Iowa State University. "Chemists discover how antiviral drugs bind to and block flu virus." ScienceDaily. www.sciencedaily.com/releases/2010/02/100203131407.htm (accessed April 18, 2014).

Share This



More Plants & Animals News

Friday, April 18, 2014

Featured Research

from universities, journals, and other organizations


Featured Videos

from AP, Reuters, AFP, and other news services

Vermont Goat Meat Gives Refugees Taste of Home

Vermont Goat Meat Gives Refugees Taste of Home

AP (Apr. 18, 2014) Dairy farmers and ethnic groups in Vermont are both benefiting from a unique collaborative effort that's feeding a growing need for fresh and affordable goat meat. (April 18) Video provided by AP
Powered by NewsLook.com
First Ever 'Female Penis' Discovered In Animal Kingdom

First Ever 'Female Penis' Discovered In Animal Kingdom

Newsy (Apr. 18, 2014) Not only are these newly discovered bugs' sex organs reversed, but they also mate for up to 70 hours. Video provided by Newsy
Powered by NewsLook.com
The Great British Farmland Boom

The Great British Farmland Boom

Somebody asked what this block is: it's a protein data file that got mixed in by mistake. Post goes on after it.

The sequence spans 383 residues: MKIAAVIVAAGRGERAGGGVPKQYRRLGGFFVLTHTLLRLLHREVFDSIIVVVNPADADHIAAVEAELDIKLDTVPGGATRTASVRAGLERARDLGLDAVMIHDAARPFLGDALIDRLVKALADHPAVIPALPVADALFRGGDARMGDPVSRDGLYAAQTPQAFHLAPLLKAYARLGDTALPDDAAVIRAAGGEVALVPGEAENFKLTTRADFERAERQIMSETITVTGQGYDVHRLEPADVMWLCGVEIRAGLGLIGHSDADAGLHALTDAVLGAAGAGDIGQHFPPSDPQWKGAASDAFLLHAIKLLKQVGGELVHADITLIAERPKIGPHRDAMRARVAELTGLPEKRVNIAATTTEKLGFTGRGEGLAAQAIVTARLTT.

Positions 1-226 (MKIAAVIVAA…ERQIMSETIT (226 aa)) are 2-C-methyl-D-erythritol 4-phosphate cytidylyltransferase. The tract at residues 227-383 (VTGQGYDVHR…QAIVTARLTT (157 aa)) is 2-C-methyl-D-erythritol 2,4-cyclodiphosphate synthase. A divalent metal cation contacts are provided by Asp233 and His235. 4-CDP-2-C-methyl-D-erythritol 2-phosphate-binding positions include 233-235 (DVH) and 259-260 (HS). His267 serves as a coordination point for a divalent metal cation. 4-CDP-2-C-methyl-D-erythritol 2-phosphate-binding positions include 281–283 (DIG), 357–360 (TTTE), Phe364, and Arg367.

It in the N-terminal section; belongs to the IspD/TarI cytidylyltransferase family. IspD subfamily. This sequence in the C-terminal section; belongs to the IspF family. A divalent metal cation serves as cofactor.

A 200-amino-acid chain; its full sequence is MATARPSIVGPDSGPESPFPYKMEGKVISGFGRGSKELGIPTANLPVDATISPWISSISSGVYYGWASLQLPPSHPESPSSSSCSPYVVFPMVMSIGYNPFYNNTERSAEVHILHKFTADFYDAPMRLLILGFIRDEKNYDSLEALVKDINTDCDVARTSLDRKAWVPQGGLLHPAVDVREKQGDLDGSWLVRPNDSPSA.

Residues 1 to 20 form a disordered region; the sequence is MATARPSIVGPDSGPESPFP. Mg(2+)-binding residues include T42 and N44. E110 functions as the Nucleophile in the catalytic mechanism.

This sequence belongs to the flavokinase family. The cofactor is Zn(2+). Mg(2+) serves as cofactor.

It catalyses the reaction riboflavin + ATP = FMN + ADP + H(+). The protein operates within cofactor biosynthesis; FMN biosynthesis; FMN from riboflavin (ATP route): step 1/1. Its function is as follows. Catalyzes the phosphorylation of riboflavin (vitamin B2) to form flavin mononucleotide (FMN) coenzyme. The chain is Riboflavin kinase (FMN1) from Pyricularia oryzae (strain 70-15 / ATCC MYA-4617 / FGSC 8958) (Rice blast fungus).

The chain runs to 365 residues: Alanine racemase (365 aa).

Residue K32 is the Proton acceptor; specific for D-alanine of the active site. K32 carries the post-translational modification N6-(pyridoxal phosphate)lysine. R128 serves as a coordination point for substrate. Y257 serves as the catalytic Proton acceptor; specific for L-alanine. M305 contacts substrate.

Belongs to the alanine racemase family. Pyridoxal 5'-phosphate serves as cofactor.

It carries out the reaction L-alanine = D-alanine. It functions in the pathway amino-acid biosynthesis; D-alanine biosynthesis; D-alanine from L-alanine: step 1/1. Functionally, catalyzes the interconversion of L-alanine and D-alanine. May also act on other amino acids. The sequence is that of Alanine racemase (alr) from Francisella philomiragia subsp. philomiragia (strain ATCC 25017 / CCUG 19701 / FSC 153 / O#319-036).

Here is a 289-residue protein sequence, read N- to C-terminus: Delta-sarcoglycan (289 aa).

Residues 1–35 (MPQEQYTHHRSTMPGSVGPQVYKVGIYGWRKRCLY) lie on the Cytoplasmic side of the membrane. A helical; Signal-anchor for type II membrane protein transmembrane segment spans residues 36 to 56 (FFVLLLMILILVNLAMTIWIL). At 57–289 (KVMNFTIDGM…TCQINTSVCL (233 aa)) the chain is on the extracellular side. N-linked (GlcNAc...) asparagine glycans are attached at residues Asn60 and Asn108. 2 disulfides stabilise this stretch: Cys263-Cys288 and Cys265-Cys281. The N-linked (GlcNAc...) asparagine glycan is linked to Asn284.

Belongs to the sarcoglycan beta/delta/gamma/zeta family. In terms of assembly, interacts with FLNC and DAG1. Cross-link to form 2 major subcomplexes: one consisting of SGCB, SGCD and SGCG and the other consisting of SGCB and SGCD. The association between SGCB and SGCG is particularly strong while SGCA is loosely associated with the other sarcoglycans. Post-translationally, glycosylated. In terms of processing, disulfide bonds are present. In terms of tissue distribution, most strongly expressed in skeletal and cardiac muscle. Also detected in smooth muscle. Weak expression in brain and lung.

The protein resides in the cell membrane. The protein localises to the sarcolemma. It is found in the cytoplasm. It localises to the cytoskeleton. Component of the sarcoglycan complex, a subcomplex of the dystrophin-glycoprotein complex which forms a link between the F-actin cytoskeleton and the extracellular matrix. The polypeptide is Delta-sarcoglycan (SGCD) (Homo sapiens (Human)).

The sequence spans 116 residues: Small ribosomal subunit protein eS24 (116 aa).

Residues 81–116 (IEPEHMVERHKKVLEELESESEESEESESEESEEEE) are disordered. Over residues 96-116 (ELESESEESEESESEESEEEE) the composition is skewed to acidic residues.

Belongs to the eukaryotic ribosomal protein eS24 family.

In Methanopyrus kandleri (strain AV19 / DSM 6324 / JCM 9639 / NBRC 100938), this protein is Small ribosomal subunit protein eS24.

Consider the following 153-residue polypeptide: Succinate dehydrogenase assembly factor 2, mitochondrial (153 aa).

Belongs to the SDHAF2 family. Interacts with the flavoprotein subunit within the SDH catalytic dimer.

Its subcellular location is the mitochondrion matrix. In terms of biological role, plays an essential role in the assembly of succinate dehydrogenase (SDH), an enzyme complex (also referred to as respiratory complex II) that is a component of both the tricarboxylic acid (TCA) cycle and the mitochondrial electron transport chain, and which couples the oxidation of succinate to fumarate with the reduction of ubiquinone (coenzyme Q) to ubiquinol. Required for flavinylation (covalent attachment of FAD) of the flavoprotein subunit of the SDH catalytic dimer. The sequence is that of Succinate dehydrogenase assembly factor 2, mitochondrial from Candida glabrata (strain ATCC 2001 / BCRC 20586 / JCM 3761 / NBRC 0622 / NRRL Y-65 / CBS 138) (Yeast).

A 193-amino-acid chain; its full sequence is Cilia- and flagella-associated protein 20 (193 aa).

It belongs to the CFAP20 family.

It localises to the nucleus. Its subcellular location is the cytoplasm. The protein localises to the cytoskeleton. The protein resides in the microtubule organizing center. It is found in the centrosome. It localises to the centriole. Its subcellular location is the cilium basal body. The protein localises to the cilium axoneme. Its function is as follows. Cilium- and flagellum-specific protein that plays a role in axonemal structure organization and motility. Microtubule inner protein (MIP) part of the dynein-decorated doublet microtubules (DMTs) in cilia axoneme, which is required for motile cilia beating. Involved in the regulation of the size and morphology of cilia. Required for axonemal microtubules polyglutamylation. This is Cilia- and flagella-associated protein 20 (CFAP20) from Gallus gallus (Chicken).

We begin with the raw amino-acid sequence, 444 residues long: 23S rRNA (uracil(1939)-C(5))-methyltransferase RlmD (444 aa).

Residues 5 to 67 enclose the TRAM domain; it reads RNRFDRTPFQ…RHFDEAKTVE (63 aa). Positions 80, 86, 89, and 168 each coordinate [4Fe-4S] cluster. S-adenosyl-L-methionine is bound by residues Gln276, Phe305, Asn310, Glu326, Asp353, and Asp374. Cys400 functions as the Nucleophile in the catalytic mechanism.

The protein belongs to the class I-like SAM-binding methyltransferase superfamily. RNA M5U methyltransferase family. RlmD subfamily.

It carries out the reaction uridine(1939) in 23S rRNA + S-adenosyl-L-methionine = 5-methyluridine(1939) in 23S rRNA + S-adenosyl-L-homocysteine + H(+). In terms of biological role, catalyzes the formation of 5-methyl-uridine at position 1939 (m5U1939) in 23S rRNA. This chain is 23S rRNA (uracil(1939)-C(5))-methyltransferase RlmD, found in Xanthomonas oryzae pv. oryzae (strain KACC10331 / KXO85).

Reuters - Business Video Online (Apr. 17, 2014) Britain's troubled Co-operative Group is preparing to cash in on nearly 18,000 acres of farmland in one of the biggest UK land sales in decades. As Ivor Bennett reports, the market timing couldn't be better, with farmland prices soaring over 270 percent in the last 10 years. Video provided by Reuters
Powered by NewsLook.com
Flamingo Frenzy Ahead of Zoo Construction

Flamingo Frenzy Ahead of Zoo Construction

AP (Apr. 17, 2014) With plenty of honking, flapping, and fluttering, more than three dozen Caribbean flamingos at Zoo Miami were rounded up today as the iconic exhibit was closed for renovations. (April 17) Video provided by AP
Powered by NewsLook.com

Search ScienceDaily

Number of stories in archives: 140,361

Find with keyword(s):
Enter a keyword or phrase to search ScienceDaily for related topics and research stories.

Save/Print:
Share:

Breaking News:
from the past week

In Other News

... from NewsDaily.com

Science News

Health News

Environment News

Technology News



Save/Print:
Share:

Free Subscriptions


Get the latest science news with ScienceDaily's free email newsletters, updated daily and weekly. Or view hourly updated newsfeeds in your RSS reader:

Get Social & Mobile


Keep up to date with the latest news from ScienceDaily via social networks and mobile apps:

Have Feedback?


Tell us what you think of ScienceDaily -- we welcome both positive and negative comments. Have any problems using the site? Questions?
Mobile: iPhone Android Web
Follow: Facebook Twitter Google+
Subscribe: RSS Feeds Email Newsletters
Latest Headlines Health & Medicine Mind & Brain Space & Time Matter & Energy Computers & Math Plants & Animals Earth & Climate Fossils & Ruins